Liability Waivers 101

What is a waiver and how is it used? Do they work? Why do they fail? How do I write an effective waiver? Get the Answers! Liability waivers, contrary to misconceptions of providers in the past, can be effective in protecting providers from liability for injuries resulting from the negligence of the provider. Waivers are inexpensive to obtain, easy to administer and store, and can help protect providers from the consequences of their own mistakes.

Waiver Terms and Definitions

Even experienced professionals in recreation, fitness, and sport often misunderstand or confuse some of the terms used. Below are some terms and their definitions that will help you better understand some of the documents that help to protect from liability.

Club Liability Regarding Childcare Programs

By Doyice Cotten

Health clubs and other sport-, recreation-, and fitness-related businesses or organizations often provide child care programs for pre-school or older children in order to better accommodate the parent. They often require the parent to sign a liability waiver. Of course, such parental waivers are not enforceable in many states; in fact, they are commonly enforced in only about 15 states.

Management should consult their local attorney for two reasons: first, to learn if parental waivers are enforceable in that state,

Risk Management Breaches Result in Tragedy

 By Doyice Cotten

This post is a little different from my usual post – not so much about the results of a waiver case as about provider responsibility. I hope this post impresses upon providers of sport, recreation, and fitness activities the idea that having a waiver might reduce the financial risk of the organization, but does not relieve the provider of the responsibility to make every effort to protect the participant against unnecessary risk of injury.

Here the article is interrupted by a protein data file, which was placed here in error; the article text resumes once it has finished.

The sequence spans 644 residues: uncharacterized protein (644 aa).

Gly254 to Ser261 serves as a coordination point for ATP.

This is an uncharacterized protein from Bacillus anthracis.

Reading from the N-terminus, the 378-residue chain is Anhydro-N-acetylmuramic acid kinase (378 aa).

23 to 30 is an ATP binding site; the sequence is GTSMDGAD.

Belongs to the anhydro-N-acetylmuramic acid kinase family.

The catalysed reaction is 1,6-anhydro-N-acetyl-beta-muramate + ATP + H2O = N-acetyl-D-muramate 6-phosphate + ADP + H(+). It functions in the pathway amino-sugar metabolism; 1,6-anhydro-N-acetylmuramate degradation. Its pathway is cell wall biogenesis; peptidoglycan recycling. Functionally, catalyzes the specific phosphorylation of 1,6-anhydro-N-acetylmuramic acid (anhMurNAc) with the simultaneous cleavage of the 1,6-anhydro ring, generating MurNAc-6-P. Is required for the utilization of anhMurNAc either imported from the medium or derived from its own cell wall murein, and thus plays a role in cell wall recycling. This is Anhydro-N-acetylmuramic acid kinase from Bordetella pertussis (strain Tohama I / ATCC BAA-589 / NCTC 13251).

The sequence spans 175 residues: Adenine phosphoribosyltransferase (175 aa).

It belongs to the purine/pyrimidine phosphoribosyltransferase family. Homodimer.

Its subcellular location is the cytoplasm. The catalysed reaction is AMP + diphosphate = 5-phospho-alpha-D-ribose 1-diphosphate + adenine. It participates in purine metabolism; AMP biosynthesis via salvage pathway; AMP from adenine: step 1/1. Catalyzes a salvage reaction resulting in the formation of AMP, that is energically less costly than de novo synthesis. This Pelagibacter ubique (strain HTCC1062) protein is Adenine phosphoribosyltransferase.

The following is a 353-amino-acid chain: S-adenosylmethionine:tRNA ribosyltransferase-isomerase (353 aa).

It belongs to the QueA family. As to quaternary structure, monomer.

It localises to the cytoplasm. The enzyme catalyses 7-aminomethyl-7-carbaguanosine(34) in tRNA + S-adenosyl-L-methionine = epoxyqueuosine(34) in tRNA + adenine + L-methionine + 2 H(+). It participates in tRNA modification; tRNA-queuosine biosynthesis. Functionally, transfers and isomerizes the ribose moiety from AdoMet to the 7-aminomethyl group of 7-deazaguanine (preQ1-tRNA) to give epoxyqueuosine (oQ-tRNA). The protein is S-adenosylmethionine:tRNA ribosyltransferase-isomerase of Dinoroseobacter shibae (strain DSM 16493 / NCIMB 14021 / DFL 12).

Massachusetts Indemnity Clause Enforced in Ultimate Frisbee Case

By Doyice Cotten

Liability waivers often include an assumption of risk, a waiver of liability for negligence, and an indemnification agreement. The purpose of the waiver of liability is to protect the provider from liability in the event of participant injury. In spite of the presence of a signed waiver, suit is often filed by the injured party or by others on his or her behalf.

The object of the indemnification agreement is for the provider to be able to recoup any loss resulting from such a legal action – the loss may include a monetary judgment,

HOW TO PUT TEETH IN YOUR VACATION RENTAL AGREEMENT

By William W. Ballinger
       Attorney at Law

What does your current vacation rental agreement look like?  Is it a lease agreement, or one that has been pasted together from various online sources? If so, you are putting yourself and your property at risk.

INTRODUCTION

The short-term vacation rental business is growing by leaps and bounds. The industry has expanded to include not only professional vacation managers, but private homeowners who recognize the benefits of renting out their second homes or rooms in their residences to create additional income for themselves.

Michigan Supreme Court Holds Releases Signed by Parents Are Unenforceable

This article by Alexander “Sandie” Pendleton sums up some key issues involved in the recent Woodman v. Kera (2010) case in which the Michigan Supreme Court held parental waivers to be unenforceable. A five-year-old was injured in an inflatable bounce area at a birthday party. Mr. Pendleton is with Kohner, Mann & Kailas, S.C. in Milwaukee.

The Michigan Supreme Court on June 18, 2010 issued its long-awaited decision in Woodman v.

Risk Management: Plan Ahead

By Doyice Cotten

I attended a rodeo in Georgia recently and witnessed an event that had considerable potential for injury. The event was called the Calf Scramble. The event consists of a large number of children who upon a signal chase a calf around the arena while attempting to pull a tag off his tail. Any children ages 8 or 9 years old were allowed to compete; then children 10-11 years old were allowed.

Recognizing the possibility of injury and liability,

Programmatic & Financial Risks

By Doyice J. Cotten
This article first appeared in the January, 2007, issue of Fitness Management under the title “What Risk Management Means.”

It is time to take a broader look at the term “risk management.” It is a term everyone uses, but is misused, both in practice and in print. Here are some thoughts I would like to share with you.

Too often, owners and managers of fitness centers consider risk management to be an “advanced safety”